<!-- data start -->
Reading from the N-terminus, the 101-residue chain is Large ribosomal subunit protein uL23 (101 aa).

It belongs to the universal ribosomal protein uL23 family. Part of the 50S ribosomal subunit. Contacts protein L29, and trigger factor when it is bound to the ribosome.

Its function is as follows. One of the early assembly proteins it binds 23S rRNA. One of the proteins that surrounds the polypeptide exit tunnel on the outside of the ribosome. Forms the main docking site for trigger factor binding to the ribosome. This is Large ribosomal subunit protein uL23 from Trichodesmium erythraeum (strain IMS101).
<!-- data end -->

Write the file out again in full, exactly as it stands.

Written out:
Reading from the N-terminus, the 101-residue chain is Large ribosomal subunit protein uL23 (101 aa).

It belongs to the universal ribosomal protein uL23 family. Part of the 50S ribosomal subunit. Contacts protein L29, and trigger factor when it is bound to the ribosome.

Its function is as follows. One of the early assembly proteins it binds 23S rRNA. One of the proteins that surrounds the polypeptide exit tunnel on the outside of the ribosome. Forms the main docking site for trigger factor binding to the ribosome. This is Large ribosomal subunit protein uL23 from Trichodesmium erythraeum (strain IMS101).